Mushroom farms today are highly technical operations.
It all starts in a laboratory
The life of a cultivated mushroom requires sterile conditions, so the entire growing process begins in a laboratory. The spores, or natural seeds of the mushroom, are so tiny that a person cannot handle them. Instead, lab personnel inoculate sterile cereal grains with the spores and incubate them until they develop into a viable product. These grains become “spawn,” which can then be sown like seed.
At the farm, the grower carefully prepares the basic growing medium for mushroom production, which is called substrate – a key ingredient in mushroom production. Two types of starting material are generally used for mushroom substrate: synthetic compost consisting of wheat or rye straw, hay, crushed corn cobs, cottonseed meal, cocoa shells and gypsum, or manure-based compost made from stable bedding from horse stables or poultry litter.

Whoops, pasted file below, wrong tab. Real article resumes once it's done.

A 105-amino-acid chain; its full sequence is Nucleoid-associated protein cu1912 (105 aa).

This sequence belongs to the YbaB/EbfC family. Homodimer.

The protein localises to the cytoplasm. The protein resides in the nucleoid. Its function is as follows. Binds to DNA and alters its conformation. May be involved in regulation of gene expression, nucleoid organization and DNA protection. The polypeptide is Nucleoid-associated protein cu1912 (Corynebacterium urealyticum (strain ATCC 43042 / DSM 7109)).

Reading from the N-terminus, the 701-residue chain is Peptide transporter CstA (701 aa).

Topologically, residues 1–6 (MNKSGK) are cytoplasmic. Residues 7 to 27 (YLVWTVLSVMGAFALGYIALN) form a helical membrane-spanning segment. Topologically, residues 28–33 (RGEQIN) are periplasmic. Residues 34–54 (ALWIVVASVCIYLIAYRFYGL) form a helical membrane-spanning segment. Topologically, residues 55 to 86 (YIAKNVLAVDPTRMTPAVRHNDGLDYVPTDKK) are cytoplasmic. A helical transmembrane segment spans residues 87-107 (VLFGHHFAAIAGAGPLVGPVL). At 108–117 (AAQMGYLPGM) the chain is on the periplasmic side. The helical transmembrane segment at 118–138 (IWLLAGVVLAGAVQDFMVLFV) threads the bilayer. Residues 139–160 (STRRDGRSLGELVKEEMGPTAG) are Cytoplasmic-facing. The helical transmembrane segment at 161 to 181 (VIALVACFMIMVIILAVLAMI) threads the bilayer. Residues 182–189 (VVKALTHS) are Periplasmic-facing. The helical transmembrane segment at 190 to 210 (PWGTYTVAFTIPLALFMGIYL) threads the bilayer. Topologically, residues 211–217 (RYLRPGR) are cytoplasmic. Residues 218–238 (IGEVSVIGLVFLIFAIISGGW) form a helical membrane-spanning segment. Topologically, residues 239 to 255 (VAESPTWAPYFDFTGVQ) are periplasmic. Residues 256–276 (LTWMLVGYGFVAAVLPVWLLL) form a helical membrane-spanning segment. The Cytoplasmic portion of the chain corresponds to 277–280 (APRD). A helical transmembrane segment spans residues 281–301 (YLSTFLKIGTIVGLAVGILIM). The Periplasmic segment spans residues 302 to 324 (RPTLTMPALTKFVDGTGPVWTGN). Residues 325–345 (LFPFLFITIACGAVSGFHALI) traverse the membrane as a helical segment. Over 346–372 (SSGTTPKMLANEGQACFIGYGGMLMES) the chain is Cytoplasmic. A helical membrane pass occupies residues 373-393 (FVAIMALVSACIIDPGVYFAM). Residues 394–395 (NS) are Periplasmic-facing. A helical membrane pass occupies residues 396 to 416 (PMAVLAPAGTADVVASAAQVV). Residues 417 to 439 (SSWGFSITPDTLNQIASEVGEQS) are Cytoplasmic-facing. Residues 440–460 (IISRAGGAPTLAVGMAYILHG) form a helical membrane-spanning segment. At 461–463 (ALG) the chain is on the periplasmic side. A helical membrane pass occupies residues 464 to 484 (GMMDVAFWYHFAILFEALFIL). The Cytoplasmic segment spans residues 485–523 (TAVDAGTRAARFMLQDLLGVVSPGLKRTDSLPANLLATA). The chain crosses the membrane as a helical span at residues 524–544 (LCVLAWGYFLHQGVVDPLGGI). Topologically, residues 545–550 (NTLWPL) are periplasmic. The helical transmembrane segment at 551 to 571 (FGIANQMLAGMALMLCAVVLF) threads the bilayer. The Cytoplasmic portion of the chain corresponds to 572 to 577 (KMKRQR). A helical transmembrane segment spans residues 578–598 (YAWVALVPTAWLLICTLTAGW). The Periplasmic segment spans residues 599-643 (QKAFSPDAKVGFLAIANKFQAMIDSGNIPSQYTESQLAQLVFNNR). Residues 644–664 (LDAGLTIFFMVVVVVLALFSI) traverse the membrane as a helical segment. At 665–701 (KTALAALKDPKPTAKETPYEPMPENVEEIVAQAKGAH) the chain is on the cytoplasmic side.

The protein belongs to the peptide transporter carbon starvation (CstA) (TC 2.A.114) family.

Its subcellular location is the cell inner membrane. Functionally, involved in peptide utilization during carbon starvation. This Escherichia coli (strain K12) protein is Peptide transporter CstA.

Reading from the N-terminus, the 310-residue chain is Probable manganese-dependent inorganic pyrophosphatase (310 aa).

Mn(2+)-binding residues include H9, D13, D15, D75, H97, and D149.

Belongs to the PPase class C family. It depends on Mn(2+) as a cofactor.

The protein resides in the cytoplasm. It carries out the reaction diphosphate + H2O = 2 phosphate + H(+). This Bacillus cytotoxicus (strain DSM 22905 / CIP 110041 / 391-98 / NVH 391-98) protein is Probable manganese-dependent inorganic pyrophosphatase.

This process converts plant and animal products into a mixture of decayed organic matter that is necessary for growing mushrooms. The process is technical and scientific but mushroom substrate prepared on the farm has only one use – to grow mushrooms. Just as soil is the growing medium for field crop production, substrate is the growing mix for mushroom production
For all crops, including mushrooms, the right ingredients must be blended to create a quality product. Without this special substrate, mushrooms will not grow.